The EU Commission has acknowledged the shortcomings of its Energy labeling requirements but still misses the real point, says HEAT FED.
As far as the Commission is concerned, it admits that:
- The introduction of A+ and higher classes under the 2010 Energy labelling Directive reduced the effectiveness of the energy label in motivating consumers to buy more efficient products.
- Some of the pictograms used to represent other parameters in the label are also difficult to understand.
- Weak enforcement by national market surveillance authorities contributes to noncompliance.
- In terms of efficiency, the rule-making process is too long (on average 49 months), sometimes leading to outdated technical and preparatory work at the time of policy decisions.
- For a number of products, the lower classes of the energy label are unpopulated, because eco-design measures have banned low performing models and manufacturers have responded to technological progress by making ever more efficient products. Without a full A-G comparison the relevance of the label to consumers is undermined.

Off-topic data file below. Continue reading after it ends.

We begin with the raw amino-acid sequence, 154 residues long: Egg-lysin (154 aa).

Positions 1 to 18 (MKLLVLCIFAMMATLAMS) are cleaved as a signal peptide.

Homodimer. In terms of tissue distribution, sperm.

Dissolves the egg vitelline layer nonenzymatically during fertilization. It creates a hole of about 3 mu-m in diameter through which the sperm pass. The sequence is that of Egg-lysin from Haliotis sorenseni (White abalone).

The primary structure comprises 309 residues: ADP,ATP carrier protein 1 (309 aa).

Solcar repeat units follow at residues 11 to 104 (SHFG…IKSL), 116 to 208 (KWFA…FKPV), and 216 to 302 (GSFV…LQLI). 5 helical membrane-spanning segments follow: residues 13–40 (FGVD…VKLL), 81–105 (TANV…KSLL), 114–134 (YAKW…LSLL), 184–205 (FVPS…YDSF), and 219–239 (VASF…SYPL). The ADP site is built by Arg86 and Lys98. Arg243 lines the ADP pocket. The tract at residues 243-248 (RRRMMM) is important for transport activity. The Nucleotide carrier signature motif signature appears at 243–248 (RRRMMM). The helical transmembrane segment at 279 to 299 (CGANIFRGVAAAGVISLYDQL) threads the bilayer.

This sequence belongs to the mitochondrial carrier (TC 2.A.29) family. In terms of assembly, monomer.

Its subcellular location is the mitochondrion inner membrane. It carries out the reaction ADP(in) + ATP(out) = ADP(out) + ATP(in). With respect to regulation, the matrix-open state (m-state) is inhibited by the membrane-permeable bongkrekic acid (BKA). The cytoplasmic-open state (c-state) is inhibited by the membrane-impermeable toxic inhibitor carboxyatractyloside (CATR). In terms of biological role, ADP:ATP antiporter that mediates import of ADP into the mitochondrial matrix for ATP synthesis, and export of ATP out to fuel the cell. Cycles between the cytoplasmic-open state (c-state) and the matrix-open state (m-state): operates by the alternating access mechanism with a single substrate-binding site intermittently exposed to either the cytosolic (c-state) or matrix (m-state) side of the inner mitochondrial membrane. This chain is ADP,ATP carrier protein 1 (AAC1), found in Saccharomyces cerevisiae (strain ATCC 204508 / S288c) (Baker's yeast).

- From media coverage in recent years, it is clear that the benefits of the policy have not been sufficiently communicated.
So they are rewriting the rules – now there’s a surprise! Now, back to the elephant in the room – we are all consumers, aren’t we?
When we go to purchase items covered by energy labeling, the purchases are, in the majority, distressed purchases – i.e. the boiler, fridge cooker, etc. has gone wrong and are beyond economical repair. As consumers, we all have limited budgets for such purchases and, as such, the key point of purchase decision is cost vs value for money – something very much unaccounted for in the Commission report.
This report is published at a time when heating engineers are preparing themselves for the 26th of September when Energy Labelling becomes a legal requirement for them to have to deal with as well.
The report and draft proposals can be found here: ec.europa.eu